Despite some calls for his resignation, Pearson determined to stay on. He built a team, allowing his most effective parliamentarians to attack Diefenbaker in the House of Commons, and refused to let the New Democratic Party monopolize the world of public policy. With the help of people outside parliament like Mitchell Sharp, Maurice Lamontagne, Allan MacEachen, and Tom Kent, he created strong policies. He listened to the voices of the Quiet Revolution in Quebec. The charm and diplomatic skill that had led to his triumphs at the United Nations were put to good use. He was not a master of the House of the Commons or a champion orator, but he was decent, good humoured, and knew how to build a team. His love of sports was also put to good use.

A combination of a bad economy and Mr. Diefenbaker's erratic and bombastic management forced the Conservatives out of office in 1963. Mike Pearson led two truly remarkable administrations over the next five years. They were years marked by controversy and deep confrontation in the House of Commons, but also by dramatic success in creating a new foundation for Canadian prosperity, social justice, and national identity.The Canada Pension Plan, Medicare, a new approach to immigration and manpower training, an unprecedented expansion of higher education in co-operation with the provinces, a new flag, royal commissions on bilingualism and on the status of women -- achievements from these years are all the more remarkable because they were produced by minority governments and despite the most visceral opposition from Diefenbaker's Progressive Conservatives.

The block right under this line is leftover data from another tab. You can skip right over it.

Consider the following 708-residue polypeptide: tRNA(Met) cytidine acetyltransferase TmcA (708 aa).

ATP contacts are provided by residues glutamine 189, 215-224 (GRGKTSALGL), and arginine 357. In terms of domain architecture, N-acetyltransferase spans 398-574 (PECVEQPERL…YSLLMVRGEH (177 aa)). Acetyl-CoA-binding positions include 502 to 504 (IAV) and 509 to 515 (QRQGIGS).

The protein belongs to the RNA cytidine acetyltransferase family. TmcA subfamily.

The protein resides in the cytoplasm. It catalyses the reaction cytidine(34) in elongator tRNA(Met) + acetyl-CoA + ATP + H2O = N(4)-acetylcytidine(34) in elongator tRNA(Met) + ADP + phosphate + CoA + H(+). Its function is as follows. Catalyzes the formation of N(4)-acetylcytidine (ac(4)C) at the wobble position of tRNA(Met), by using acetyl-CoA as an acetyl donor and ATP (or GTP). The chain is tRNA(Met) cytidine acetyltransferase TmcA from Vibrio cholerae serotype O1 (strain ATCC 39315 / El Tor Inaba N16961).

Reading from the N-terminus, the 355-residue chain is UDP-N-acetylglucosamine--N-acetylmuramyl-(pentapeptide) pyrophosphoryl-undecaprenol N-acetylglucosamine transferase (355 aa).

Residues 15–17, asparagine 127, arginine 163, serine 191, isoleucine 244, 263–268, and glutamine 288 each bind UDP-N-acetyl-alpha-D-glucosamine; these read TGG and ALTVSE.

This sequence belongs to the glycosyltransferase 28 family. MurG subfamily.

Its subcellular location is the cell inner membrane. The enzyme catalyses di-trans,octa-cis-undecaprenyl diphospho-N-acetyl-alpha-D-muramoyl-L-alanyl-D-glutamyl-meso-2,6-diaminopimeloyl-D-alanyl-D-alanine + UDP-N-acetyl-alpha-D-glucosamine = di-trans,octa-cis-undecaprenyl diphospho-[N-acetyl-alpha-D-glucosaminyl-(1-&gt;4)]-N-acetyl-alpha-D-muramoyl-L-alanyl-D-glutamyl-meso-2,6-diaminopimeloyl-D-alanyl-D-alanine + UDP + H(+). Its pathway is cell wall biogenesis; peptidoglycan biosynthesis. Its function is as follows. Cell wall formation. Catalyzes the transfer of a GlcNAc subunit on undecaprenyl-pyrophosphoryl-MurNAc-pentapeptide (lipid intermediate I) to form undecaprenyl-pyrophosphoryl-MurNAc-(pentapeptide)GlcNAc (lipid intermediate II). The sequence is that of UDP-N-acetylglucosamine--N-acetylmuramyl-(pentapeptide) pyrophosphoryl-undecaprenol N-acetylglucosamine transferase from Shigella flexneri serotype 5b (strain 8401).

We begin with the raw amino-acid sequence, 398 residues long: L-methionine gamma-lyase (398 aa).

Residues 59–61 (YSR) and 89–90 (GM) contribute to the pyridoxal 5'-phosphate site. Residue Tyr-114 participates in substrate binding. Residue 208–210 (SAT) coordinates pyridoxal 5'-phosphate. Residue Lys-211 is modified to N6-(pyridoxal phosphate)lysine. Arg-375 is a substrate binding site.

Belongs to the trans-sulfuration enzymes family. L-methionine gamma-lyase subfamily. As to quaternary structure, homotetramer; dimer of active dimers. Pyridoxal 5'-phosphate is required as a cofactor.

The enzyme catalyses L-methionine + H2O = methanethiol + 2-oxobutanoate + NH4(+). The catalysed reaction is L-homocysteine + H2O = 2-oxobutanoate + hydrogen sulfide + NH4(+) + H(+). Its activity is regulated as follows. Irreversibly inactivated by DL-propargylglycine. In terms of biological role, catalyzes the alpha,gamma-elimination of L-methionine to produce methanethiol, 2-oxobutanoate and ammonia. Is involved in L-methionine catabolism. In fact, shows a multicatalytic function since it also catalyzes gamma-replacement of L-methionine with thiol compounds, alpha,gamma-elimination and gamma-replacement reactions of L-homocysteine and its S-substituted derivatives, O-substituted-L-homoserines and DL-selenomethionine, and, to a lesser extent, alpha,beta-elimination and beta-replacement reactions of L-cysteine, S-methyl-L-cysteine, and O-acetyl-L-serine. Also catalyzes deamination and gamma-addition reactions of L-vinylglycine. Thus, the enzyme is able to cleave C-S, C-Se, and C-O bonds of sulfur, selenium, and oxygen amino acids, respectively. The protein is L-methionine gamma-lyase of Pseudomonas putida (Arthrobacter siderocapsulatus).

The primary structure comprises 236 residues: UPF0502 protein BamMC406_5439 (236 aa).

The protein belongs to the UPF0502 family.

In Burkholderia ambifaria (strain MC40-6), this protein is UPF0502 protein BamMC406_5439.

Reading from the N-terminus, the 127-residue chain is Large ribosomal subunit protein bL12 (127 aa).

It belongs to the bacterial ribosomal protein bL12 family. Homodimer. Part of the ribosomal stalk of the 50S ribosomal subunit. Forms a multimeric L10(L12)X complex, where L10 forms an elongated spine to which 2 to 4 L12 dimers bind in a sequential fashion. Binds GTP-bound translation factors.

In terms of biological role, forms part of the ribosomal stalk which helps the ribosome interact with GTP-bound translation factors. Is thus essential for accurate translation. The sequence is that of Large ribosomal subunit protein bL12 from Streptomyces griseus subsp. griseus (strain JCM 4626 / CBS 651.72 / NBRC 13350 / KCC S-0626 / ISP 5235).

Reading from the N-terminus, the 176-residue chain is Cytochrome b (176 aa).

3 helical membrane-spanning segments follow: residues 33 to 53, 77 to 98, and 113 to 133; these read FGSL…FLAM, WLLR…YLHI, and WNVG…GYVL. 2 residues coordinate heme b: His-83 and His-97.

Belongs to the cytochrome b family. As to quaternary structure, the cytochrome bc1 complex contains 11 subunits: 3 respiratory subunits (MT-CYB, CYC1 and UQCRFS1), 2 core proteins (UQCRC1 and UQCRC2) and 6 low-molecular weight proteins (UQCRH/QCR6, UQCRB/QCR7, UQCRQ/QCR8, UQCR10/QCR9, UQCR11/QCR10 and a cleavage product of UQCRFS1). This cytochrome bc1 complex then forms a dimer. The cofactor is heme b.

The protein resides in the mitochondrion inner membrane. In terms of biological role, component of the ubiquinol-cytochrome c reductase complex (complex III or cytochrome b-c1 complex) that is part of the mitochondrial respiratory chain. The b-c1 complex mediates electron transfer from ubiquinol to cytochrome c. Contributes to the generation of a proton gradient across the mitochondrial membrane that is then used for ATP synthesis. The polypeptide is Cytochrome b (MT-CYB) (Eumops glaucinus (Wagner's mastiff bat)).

One of Pearson's great achievements was his ability to recruit new talents around him, especially from Quebec. The arrival of the "three wise men" -- Pierre Elliott Trudeau, Jean Marchand, and Gérard Pelletier -- on the political scene in 1965 gave a great boost to the Liberal Party in that election year. Even more important, it marked a time of renewal and excitement in the Liberal Party about Canada's future. Trudeau in particular made his mark both as parliamentary secretary to Pearson and Minister of Justice, where he ushered in a number of reforms -- decriminalizing abortion and sexual acts between consenting adults -- which were summed up by his famous phrase "there's no place for the state in the bedrooms of the nation." In a widely contested 1968 leadership race that went to several ballots, Mr. Trudeau emerged as the winner, and quickly called the election that led to the first majority Liberal government in 15 years.